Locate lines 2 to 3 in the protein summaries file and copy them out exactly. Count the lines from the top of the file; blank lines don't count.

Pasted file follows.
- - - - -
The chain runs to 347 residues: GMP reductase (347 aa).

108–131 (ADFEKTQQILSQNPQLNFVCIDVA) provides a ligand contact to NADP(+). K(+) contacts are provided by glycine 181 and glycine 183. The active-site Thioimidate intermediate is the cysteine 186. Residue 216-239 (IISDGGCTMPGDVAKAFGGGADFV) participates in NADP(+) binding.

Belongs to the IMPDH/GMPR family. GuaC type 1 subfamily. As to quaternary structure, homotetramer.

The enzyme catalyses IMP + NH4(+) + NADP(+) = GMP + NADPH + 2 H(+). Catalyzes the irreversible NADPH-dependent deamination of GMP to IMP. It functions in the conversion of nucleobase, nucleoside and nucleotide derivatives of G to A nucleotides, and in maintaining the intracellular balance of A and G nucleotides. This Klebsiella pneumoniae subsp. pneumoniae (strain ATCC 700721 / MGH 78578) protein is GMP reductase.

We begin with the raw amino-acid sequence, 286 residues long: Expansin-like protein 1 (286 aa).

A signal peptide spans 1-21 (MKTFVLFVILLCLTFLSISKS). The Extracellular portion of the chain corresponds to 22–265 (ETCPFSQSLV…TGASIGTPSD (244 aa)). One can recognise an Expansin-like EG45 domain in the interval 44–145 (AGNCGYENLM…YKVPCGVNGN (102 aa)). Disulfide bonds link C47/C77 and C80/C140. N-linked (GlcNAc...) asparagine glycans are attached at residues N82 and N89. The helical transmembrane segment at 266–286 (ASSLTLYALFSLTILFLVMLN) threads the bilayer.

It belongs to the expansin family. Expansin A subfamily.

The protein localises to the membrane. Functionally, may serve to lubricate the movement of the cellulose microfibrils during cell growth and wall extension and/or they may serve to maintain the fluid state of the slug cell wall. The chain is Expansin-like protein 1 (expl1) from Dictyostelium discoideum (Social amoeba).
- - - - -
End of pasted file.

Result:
108–131 (ADFEKTQQILSQNPQLNFVCIDVA) provides a ligand contact to NADP(+). K(+) contacts are provided by glycine 181 and glycine 183. The active-site Thioimidate intermediate is the cysteine 186. Residue 216-239 (IISDGGCTMPGDVAKAFGGGADFV) participates in NADP(+) binding.

Belongs to the IMPDH/GMPR family. GuaC type 1 subfamily. As to quaternary structure, homotetramer.